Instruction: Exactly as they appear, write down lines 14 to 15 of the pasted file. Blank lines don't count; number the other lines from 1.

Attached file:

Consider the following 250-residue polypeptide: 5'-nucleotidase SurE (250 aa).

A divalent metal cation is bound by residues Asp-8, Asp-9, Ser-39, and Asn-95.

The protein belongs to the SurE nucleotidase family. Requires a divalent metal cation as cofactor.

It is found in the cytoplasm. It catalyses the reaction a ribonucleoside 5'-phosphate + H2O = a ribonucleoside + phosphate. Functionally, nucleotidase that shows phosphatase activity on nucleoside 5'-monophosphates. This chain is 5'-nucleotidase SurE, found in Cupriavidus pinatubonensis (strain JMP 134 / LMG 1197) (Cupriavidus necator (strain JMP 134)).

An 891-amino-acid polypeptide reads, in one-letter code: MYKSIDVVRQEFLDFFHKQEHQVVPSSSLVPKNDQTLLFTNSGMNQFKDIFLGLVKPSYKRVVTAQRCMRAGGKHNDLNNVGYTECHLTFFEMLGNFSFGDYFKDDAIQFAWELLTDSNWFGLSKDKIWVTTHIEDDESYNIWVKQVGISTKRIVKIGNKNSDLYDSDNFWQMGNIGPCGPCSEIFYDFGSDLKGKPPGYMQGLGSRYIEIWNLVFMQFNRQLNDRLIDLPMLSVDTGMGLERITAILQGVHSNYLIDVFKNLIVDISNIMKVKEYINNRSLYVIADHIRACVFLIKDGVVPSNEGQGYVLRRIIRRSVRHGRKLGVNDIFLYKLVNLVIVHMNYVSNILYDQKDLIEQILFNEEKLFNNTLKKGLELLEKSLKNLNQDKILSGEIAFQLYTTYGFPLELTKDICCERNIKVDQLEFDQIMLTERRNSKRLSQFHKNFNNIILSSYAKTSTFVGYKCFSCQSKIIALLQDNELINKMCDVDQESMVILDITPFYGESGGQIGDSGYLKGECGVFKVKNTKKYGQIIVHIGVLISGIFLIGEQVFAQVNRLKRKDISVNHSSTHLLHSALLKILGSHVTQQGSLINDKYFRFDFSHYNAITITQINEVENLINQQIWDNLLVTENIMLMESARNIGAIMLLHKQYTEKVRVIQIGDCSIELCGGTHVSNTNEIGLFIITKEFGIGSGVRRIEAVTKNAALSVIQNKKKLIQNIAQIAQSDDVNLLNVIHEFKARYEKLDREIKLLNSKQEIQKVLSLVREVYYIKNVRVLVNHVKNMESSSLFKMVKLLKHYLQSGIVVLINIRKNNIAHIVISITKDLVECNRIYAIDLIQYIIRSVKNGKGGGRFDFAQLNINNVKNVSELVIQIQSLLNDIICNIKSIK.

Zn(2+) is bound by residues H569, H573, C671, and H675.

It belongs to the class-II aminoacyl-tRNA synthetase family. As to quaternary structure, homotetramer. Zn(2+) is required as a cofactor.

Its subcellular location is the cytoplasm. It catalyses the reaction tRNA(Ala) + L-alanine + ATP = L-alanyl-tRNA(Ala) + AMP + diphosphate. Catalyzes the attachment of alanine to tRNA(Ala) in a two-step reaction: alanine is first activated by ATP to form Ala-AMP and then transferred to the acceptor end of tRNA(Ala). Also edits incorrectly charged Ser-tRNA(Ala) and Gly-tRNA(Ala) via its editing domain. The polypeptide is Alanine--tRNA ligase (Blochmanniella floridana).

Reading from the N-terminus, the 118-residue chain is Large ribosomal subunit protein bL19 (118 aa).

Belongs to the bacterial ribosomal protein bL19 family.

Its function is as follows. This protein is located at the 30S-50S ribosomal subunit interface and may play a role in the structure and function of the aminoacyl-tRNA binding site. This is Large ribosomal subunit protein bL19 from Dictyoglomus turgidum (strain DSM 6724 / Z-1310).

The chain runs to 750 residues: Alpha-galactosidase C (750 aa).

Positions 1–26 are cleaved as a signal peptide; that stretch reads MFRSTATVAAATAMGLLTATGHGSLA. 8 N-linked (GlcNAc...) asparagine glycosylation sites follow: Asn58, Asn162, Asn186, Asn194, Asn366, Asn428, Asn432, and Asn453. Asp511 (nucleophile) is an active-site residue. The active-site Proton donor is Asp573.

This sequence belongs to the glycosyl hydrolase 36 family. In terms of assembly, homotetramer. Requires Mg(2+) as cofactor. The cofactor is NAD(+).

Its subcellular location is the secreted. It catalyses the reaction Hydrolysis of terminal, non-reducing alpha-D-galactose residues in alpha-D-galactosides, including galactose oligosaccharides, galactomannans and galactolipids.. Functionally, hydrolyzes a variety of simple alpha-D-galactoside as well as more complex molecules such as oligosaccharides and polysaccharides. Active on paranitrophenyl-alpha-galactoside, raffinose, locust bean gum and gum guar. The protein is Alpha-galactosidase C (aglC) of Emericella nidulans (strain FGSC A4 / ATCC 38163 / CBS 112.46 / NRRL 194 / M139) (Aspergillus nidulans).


This sequence belongs to the glycosyl hydrolase 36 family. In terms of assembly, homotetramer. Requires Mg(2+) as cofactor. The cofactor is NAD(+).

Its subcellular location is the secreted. It catalyses the reaction Hydrolysis of terminal, non-reducing alpha-D-galactose residues in alpha-D-galactosides, including galactose oligosaccharides, galactomannans and galactolipids.. Functionally, hydrolyzes a variety of simple alpha-D-galactoside as well as more complex molecules such as oligosaccharides and polysaccharides. Active on paranitrophenyl-alpha-galactoside, raffinose, locust bean gum and gum guar. The protein is Alpha-galactosidase C (aglC) of Emericella nidulans (strain FGSC A4 / ATCC 38163 / CBS 112.46 / NRRL 194 / M139) (Aspergillus nidulans).